It didn’t take long for fitness experts to recognize the treasure-chest of motivation inherent in online gaming. The thought of simulating a plain old box jump to look like Super Mario Brothers is nothing short of amazing. By leveraging the addictive draw of leveling up or winning awards, VR fitness games have the allure to “fool” users into putting in hard work. Users boast about losing 20 pounds in a month, turning that “can’t leave it alone” appeal of video games into a powerful fitness regimen. According to the VR Institute of Health and Exercise, playing The Thrill of the Fight burns the calorie equivalent of running, while Sword Master is akin to using the elliptical machine at the gym.
While the gaming aspect of virtual workouts is compelling, mixed reality offers an equally essential fitness element: connectedness and measurement. The physical achievement data that users receive in real-time satisfies the need to know progress is being made.
Neon comets a gamer leaps up to catch may be entirely digital, but the calories used for those jumps are absolutely physical. Seeing “Calories Burnt” and other metrics constantly rising is what turns fun into motivation.
Fitness has long embraced a social element; sharing progress and goals connects people to others like themselves, who are looking for inspiration, community, and results. MyFitnessPal is an app that’s been around for a number of years, and its success is partly due to its huge community of support. Many running and workout apps include a social component, while in-person group classes like Orangetheory Fitness are enormously popular.
As mixed reality eHealth platforms enter the marketplace, they open up a whole new universe of social potential. Virtual environments are still in their developmental stage, but the global multi-player competition of gaming is being imported to competitive fitness experiences. Soon people who don’t have (or want) access to gyms or groups can customize their ideal exercise buddy, fitness class, or physical gaming opponent, whenever, wherever.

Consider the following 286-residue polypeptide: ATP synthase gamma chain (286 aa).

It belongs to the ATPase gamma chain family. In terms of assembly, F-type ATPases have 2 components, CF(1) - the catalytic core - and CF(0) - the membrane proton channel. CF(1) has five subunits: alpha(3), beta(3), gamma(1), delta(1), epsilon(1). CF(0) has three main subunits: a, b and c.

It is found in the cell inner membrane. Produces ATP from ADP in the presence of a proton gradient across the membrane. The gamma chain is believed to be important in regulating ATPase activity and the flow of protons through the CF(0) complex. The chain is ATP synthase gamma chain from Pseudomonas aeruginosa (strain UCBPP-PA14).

Another area of physical training where mixed reality is opening new doors is in rehabilitation. The aftermath of injuries, strokes, and various medical procedures involves retraining muscles, and the process can require discipline and follow-through. In 2017, the English Premier League partnered with a start-up, Mi-Hiepa to leverage VR for rehabilitation solutions following injuries, in addition to training and scouting applications.
Rehab is a large time commitment, and physical therapy (PT) exercises often saddle patients with a lot of pain. Healthcare professionals are often frustrated with patients who slack on their PT, or experience relapse because they don’t keep with their program.
With VR and AR gamification, rehab can transform into a rich fantasy game experience–which can also work to help manage pain. Wielding a virtual sword at a target, for example, can bring a patient through a customized range of motion.
The remarkable usefulness of XR in physiological conditioning is partly due to its multiple sensory channels of information–and also its intuitive data application via IoT connectedness. While users enjoy instant gratification of customizable feedback, it is also possible to directly connect third parties (coaches, trainers, etc.) to XR data. Sensors, cameras and wearable devices record and relay information to experts who can better advise their athletes/patients.
As XR evolves the health & wellness arena, people will be able to personalize and/or socialize their user journeys, in addition to gaining deeper physiological insights. But more importantly, when it comes to being an active participant in our health & wellness, XR is showing its potential to be a valuable contributor.